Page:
But by 1975, unemployment exceeded one million and inflation reached an unprecedented 27%. Public expenditure shot up to 57% of GDP. Dependency culture increased. The creation of an all-powerful state threatened to diminish individual freedom. Despite policies aimed at the creation of a healthy, educated, mobile and well-motivated workforce, the welfare state could not eradicate poverty: Five million people remained on or below the official poverty line.
Acceptance for the welfare state withered away, although spending did not shrink significantly. In 1987, the government’s role was redefined as the financier and regulator, not the provider, of services. (The return to non-interventionist policies could not prevent mass unemployment.)
Lowe writes that to succeed, the Beveridge welfare state needed tremendous improvements in administrative capacity, which Britain politicians and civil servants could not achieve. Why did the welfare state fail? The gap between the income distribution kept rising. So did the burden on taxpayers consequently.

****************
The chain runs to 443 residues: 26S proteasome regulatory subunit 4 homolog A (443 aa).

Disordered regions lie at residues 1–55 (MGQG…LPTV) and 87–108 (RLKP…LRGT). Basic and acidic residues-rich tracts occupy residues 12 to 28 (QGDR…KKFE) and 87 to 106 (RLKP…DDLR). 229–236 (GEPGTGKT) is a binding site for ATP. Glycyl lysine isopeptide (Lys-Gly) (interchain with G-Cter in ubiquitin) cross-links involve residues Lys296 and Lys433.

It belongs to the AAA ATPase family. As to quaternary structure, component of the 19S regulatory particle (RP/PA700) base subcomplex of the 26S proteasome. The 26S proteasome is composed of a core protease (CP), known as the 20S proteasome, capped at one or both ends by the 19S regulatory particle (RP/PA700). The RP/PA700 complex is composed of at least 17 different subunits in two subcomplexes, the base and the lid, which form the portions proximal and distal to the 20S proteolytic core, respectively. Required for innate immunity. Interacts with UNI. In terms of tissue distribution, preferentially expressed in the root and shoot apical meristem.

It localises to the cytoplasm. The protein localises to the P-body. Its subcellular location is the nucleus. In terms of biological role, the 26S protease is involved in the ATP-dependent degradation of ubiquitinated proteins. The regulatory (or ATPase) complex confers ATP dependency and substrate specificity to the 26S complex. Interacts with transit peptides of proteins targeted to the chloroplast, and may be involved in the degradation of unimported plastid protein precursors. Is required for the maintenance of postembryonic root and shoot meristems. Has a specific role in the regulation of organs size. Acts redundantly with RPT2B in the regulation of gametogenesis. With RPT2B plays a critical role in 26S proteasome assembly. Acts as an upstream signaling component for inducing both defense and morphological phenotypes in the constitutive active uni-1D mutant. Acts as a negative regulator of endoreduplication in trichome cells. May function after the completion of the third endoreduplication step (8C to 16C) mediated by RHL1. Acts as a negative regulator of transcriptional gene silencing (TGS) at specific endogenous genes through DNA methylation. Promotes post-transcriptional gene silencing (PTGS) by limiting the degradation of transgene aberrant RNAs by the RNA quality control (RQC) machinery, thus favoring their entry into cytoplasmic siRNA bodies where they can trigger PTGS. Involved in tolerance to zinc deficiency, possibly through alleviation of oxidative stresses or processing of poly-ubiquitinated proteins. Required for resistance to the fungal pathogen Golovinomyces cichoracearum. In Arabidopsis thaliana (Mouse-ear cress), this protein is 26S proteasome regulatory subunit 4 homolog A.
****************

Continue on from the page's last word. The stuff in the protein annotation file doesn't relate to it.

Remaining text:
Economic history of other countries with large welfare programmes shows that growth slows down after the fiscal burden of the government is increased. Sweden’s GDP grew 3.02% from 1920 to 1965. But the rate slowed to 1.93% between 1966 and 2010. In 1970, before the explosion of its welfare state, Sweden had an income per capita equivalent to 115% of that in the average Organisation for Economic Co-operation and Development (OECD) country—the fourth-highest in the pecking order. By 1995, Sweden’s income per capita was only 95% of the OECD average, and it had fallen to 16th place in the ranking.